Green to head university’s Institutional Review Board

Jonathan M. Green, MD, has been named associate dean for human studies and executive chair of the Institutional Review Board (IRB) at Washington University in St. Louis.

Green succeeds Philip Ludbrook, MD, who has served as chair of the IRB since 1987 and as associate dean since 1990.


Green is associate professor of medicine in the Division of Pulmonary and Critical Care Medicine in the Department of Medicine. He is involved in both laboratory and clinical research focusing on how T cells recognize and respond to antigen and how these processes control inflammatory diseases of the lung. He is also an attending physician in the medical intensive care unit at Barnes-Jewish Hospital.

Ludbrook became chair of the Human Research Protection Office (HRPO) in July 2005 when the IRBs from the School of Medicine and the Danforth Campus merged to create HRPO. Under his leadership, HRPO was one of the earliest academic IRBs to gain national accreditation from the newly formed Association for the Accreditation of Human Research Protection Programs. He will continue to serve as a consultant.

Green joined Washington University in 1996 as an assistant professor of medicine and of pathology and immunology. He was a member of the Barnes-Jewish Hospital Ethics Committee from 2000-09, serving as chair from 2005-09. He has been a member of the Washington University IRB since 2008 and now serves as the co-chair of one of HRPO’s protocol review committees. In 2010, he received the Dean’s Distinguished Faculty Award for Community Service.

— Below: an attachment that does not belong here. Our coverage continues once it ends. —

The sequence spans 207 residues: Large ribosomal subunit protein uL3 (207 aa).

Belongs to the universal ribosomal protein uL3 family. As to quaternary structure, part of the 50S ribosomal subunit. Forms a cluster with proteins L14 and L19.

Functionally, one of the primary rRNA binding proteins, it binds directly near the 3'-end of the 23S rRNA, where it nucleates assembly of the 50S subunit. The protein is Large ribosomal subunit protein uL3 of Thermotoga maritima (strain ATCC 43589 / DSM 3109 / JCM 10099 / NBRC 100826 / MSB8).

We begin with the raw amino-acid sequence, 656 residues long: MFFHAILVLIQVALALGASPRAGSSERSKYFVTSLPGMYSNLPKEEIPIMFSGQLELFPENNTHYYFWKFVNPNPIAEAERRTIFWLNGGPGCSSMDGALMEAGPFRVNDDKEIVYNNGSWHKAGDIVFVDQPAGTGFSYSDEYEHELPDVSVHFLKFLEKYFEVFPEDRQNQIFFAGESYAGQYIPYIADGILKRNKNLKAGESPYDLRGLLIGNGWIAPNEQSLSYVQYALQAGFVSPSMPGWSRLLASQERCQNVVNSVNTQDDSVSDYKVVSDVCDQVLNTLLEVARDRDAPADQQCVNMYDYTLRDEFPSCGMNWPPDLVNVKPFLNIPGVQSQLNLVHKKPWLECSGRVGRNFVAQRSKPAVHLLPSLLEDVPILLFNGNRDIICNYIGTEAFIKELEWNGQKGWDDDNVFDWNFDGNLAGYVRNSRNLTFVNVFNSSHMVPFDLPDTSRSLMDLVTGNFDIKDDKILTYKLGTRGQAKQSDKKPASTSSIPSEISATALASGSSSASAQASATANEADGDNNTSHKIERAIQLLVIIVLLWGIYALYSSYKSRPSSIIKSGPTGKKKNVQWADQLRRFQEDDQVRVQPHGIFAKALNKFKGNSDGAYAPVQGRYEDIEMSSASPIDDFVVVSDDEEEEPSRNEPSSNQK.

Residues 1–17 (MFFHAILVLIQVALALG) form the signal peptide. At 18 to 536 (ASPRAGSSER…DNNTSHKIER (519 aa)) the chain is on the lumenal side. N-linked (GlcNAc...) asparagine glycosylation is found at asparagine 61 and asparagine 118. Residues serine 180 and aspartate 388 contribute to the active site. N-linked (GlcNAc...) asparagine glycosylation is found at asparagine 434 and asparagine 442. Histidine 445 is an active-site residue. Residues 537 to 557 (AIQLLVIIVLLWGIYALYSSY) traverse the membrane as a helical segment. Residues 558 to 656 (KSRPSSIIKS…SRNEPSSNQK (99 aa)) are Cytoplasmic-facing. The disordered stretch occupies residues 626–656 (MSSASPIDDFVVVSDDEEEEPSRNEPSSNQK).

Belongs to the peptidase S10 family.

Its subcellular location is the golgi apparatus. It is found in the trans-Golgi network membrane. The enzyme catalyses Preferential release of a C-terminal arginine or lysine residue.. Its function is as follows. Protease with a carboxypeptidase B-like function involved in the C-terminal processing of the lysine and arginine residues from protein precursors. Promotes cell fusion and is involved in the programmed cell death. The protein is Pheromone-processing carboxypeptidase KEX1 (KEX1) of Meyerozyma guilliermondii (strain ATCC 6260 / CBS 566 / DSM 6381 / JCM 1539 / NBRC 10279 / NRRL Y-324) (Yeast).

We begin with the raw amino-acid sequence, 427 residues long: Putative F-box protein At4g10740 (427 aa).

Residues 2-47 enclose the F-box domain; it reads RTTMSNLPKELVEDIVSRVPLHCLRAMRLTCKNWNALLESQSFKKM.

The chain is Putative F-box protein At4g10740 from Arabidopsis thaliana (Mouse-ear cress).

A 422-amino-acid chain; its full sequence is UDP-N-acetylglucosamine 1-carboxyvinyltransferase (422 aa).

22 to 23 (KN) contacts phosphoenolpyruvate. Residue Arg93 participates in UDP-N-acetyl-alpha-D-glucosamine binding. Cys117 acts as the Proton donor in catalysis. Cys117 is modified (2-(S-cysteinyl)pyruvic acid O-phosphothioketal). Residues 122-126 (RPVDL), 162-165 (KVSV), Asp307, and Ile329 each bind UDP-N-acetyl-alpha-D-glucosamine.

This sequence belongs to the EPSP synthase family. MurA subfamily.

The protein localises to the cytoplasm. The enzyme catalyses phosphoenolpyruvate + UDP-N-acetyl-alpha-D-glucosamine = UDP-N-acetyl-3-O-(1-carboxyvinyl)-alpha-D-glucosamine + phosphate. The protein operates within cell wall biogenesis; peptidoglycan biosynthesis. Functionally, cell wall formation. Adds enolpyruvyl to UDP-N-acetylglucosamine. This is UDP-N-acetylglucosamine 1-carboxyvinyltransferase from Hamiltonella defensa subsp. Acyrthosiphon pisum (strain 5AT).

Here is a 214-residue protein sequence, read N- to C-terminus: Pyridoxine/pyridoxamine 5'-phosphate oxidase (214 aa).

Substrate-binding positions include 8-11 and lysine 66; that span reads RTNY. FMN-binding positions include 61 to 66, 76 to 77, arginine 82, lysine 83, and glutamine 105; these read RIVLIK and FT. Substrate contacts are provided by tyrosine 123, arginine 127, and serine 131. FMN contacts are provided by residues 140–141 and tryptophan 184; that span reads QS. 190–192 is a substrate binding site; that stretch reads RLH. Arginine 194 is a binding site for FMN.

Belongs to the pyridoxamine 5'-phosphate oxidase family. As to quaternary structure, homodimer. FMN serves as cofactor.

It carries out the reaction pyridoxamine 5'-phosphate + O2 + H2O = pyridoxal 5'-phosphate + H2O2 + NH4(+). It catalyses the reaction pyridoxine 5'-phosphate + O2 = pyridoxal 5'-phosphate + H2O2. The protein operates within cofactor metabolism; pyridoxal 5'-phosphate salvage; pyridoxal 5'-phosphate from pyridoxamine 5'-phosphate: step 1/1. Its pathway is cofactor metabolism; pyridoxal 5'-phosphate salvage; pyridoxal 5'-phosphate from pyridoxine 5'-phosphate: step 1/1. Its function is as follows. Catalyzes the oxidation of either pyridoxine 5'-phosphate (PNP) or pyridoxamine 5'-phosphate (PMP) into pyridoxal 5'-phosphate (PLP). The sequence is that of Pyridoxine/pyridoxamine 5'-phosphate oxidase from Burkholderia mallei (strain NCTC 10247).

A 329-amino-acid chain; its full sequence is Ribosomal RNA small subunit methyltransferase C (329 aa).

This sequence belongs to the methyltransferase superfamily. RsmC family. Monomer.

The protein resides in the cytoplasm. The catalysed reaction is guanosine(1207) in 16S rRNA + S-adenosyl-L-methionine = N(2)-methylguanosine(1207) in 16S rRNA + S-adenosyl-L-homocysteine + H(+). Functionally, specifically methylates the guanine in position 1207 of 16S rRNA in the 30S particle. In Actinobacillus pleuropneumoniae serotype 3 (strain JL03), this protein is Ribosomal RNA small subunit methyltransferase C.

Green earned a medical degree from Wayne State University and completed an internship and residency in internal medicine at Boston City Hospital. He completed research fellowship training at Boston University School of Medicine and fellowship training in pulmonary and critical care medicine at the University of Michigan in Ann Arbor, followed by additional research training at the University of Chicago.

The Washington University HRPO each year reviews more than 3,500 active protocols using four protocol review committees, four continuing review committees and two mixed reviewing committees. Each reviewing committee meets monthly. Committees include nearly 250 volunteer physicians, non-physician scientists, researchers, clinicians, nurses, pharmacists, occupational and physical therapists, other members of the medical community, lawyers, clergy and lay people from the St. Louis community.